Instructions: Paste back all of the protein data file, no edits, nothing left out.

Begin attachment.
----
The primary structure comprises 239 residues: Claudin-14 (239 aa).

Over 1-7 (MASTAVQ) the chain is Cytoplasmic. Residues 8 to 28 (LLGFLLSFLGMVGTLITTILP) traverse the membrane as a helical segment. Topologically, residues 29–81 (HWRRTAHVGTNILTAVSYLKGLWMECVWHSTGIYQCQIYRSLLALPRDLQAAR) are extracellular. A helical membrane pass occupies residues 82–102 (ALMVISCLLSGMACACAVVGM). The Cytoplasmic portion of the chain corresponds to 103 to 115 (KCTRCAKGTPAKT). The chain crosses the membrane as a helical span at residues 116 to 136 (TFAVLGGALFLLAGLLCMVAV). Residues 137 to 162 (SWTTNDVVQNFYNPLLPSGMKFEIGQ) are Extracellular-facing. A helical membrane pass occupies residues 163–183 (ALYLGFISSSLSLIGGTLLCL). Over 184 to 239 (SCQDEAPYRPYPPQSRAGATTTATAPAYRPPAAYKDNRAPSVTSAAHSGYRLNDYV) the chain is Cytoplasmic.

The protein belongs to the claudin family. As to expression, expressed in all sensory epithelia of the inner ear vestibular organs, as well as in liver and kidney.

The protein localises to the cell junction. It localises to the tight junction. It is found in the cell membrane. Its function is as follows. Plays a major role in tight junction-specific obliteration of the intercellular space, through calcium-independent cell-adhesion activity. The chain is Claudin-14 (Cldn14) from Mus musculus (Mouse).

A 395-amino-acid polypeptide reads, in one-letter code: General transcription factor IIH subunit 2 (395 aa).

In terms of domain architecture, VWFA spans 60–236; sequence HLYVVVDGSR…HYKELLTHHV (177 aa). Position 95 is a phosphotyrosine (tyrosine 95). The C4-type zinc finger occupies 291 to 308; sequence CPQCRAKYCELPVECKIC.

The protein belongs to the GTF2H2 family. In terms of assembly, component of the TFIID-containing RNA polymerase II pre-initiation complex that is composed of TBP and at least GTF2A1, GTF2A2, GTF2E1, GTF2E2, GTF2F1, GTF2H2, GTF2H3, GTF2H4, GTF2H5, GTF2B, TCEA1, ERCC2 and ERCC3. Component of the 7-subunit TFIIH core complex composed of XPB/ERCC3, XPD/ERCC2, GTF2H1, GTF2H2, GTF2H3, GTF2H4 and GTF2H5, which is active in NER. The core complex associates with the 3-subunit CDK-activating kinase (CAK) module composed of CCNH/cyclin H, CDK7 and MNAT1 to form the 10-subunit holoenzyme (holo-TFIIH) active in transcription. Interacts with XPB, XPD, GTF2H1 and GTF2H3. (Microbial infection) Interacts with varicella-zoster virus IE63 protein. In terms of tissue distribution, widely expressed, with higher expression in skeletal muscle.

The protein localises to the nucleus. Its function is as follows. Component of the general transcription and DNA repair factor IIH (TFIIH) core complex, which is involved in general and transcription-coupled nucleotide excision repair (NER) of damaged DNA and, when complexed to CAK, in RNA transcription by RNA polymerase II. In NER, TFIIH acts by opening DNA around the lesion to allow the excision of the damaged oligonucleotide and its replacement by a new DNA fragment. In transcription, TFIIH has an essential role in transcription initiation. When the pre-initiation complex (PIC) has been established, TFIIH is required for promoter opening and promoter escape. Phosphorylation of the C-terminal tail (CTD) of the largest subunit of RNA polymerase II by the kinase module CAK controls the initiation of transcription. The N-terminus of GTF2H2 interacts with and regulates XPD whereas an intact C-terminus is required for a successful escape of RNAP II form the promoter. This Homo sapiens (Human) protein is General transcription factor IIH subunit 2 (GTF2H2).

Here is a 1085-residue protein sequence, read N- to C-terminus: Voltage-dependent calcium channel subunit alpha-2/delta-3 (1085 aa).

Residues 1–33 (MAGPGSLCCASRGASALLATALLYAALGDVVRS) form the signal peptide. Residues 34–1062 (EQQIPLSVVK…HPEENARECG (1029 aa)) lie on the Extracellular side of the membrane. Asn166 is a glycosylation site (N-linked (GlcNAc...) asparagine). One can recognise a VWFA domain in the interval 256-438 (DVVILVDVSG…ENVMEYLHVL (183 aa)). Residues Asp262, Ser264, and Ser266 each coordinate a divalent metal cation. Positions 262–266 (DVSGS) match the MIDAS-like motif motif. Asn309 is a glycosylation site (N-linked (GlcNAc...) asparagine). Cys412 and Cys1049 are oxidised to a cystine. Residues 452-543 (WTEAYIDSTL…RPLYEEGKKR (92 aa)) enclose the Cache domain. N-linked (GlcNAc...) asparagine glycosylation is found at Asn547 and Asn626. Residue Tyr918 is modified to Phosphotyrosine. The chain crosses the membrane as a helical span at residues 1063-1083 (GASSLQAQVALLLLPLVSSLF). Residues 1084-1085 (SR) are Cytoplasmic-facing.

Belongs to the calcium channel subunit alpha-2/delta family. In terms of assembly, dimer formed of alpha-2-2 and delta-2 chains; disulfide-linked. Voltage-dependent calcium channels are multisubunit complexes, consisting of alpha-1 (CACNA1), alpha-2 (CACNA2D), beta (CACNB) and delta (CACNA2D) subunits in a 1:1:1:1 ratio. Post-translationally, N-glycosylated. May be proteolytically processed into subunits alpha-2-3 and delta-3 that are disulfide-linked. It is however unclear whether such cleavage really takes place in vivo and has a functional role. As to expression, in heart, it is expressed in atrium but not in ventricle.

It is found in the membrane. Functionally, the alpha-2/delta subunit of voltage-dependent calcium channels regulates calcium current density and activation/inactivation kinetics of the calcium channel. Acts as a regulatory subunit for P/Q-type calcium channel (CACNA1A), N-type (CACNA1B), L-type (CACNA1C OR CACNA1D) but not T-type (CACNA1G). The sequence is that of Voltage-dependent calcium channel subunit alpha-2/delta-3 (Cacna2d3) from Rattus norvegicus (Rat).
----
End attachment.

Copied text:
The primary structure comprises 239 residues: Claudin-14 (239 aa).

Over 1-7 (MASTAVQ) the chain is Cytoplasmic. Residues 8 to 28 (LLGFLLSFLGMVGTLITTILP) traverse the membrane as a helical segment. Topologically, residues 29–81 (HWRRTAHVGTNILTAVSYLKGLWMECVWHSTGIYQCQIYRSLLALPRDLQAAR) are extracellular. A helical membrane pass occupies residues 82–102 (ALMVISCLLSGMACACAVVGM). The Cytoplasmic portion of the chain corresponds to 103 to 115 (KCTRCAKGTPAKT). The chain crosses the membrane as a helical span at residues 116 to 136 (TFAVLGGALFLLAGLLCMVAV). Residues 137 to 162 (SWTTNDVVQNFYNPLLPSGMKFEIGQ) are Extracellular-facing. A helical membrane pass occupies residues 163–183 (ALYLGFISSSLSLIGGTLLCL). Over 184 to 239 (SCQDEAPYRPYPPQSRAGATTTATAPAYRPPAAYKDNRAPSVTSAAHSGYRLNDYV) the chain is Cytoplasmic.

The protein belongs to the claudin family. As to expression, expressed in all sensory epithelia of the inner ear vestibular organs, as well as in liver and kidney.

The protein localises to the cell junction. It localises to the tight junction. It is found in the cell membrane. Its function is as follows. Plays a major role in tight junction-specific obliteration of the intercellular space, through calcium-independent cell-adhesion activity. The chain is Claudin-14 (Cldn14) from Mus musculus (Mouse).

A 395-amino-acid polypeptide reads, in one-letter code: General transcription factor IIH subunit 2 (395 aa).

In terms of domain architecture, VWFA spans 60–236; sequence HLYVVVDGSR…HYKELLTHHV (177 aa). Position 95 is a phosphotyrosine (tyrosine 95). The C4-type zinc finger occupies 291 to 308; sequence CPQCRAKYCELPVECKIC.

The protein belongs to the GTF2H2 family. In terms of assembly, component of the TFIID-containing RNA polymerase II pre-initiation complex that is composed of TBP and at least GTF2A1, GTF2A2, GTF2E1, GTF2E2, GTF2F1, GTF2H2, GTF2H3, GTF2H4, GTF2H5, GTF2B, TCEA1, ERCC2 and ERCC3. Component of the 7-subunit TFIIH core complex composed of XPB/ERCC3, XPD/ERCC2, GTF2H1, GTF2H2, GTF2H3, GTF2H4 and GTF2H5, which is active in NER. The core complex associates with the 3-subunit CDK-activating kinase (CAK) module composed of CCNH/cyclin H, CDK7 and MNAT1 to form the 10-subunit holoenzyme (holo-TFIIH) active in transcription. Interacts with XPB, XPD, GTF2H1 and GTF2H3. (Microbial infection) Interacts with varicella-zoster virus IE63 protein. In terms of tissue distribution, widely expressed, with higher expression in skeletal muscle.

The protein localises to the nucleus. Its function is as follows. Component of the general transcription and DNA repair factor IIH (TFIIH) core complex, which is involved in general and transcription-coupled nucleotide excision repair (NER) of damaged DNA and, when complexed to CAK, in RNA transcription by RNA polymerase II. In NER, TFIIH acts by opening DNA around the lesion to allow the excision of the damaged oligonucleotide and its replacement by a new DNA fragment. In transcription, TFIIH has an essential role in transcription initiation. When the pre-initiation complex (PIC) has been established, TFIIH is required for promoter opening and promoter escape. Phosphorylation of the C-terminal tail (CTD) of the largest subunit of RNA polymerase II by the kinase module CAK controls the initiation of transcription. The N-terminus of GTF2H2 interacts with and regulates XPD whereas an intact C-terminus is required for a successful escape of RNAP II form the promoter. This Homo sapiens (Human) protein is General transcription factor IIH subunit 2 (GTF2H2).

Here is a 1085-residue protein sequence, read N- to C-terminus: Voltage-dependent calcium channel subunit alpha-2/delta-3 (1085 aa).

Residues 1–33 (MAGPGSLCCASRGASALLATALLYAALGDVVRS) form the signal peptide. Residues 34–1062 (EQQIPLSVVK…HPEENARECG (1029 aa)) lie on the Extracellular side of the membrane. Asn166 is a glycosylation site (N-linked (GlcNAc...) asparagine). One can recognise a VWFA domain in the interval 256-438 (DVVILVDVSG…ENVMEYLHVL (183 aa)). Residues Asp262, Ser264, and Ser266 each coordinate a divalent metal cation. Positions 262–266 (DVSGS) match the MIDAS-like motif motif. Asn309 is a glycosylation site (N-linked (GlcNAc...) asparagine). Cys412 and Cys1049 are oxidised to a cystine. Residues 452-543 (WTEAYIDSTL…RPLYEEGKKR (92 aa)) enclose the Cache domain. N-linked (GlcNAc...) asparagine glycosylation is found at Asn547 and Asn626. Residue Tyr918 is modified to Phosphotyrosine. The chain crosses the membrane as a helical span at residues 1063-1083 (GASSLQAQVALLLLPLVSSLF). Residues 1084-1085 (SR) are Cytoplasmic-facing.

Belongs to the calcium channel subunit alpha-2/delta family. In terms of assembly, dimer formed of alpha-2-2 and delta-2 chains; disulfide-linked. Voltage-dependent calcium channels are multisubunit complexes, consisting of alpha-1 (CACNA1), alpha-2 (CACNA2D), beta (CACNB) and delta (CACNA2D) subunits in a 1:1:1:1 ratio. Post-translationally, N-glycosylated. May be proteolytically processed into subunits alpha-2-3 and delta-3 that are disulfide-linked. It is however unclear whether such cleavage really takes place in vivo and has a functional role. As to expression, in heart, it is expressed in atrium but not in ventricle.

It is found in the membrane. Functionally, the alpha-2/delta subunit of voltage-dependent calcium channels regulates calcium current density and activation/inactivation kinetics of the calcium channel. Acts as a regulatory subunit for P/Q-type calcium channel (CACNA1A), N-type (CACNA1B), L-type (CACNA1C OR CACNA1D) but not T-type (CACNA1G). The sequence is that of Voltage-dependent calcium channel subunit alpha-2/delta-3 (Cacna2d3) from Rattus norvegicus (Rat).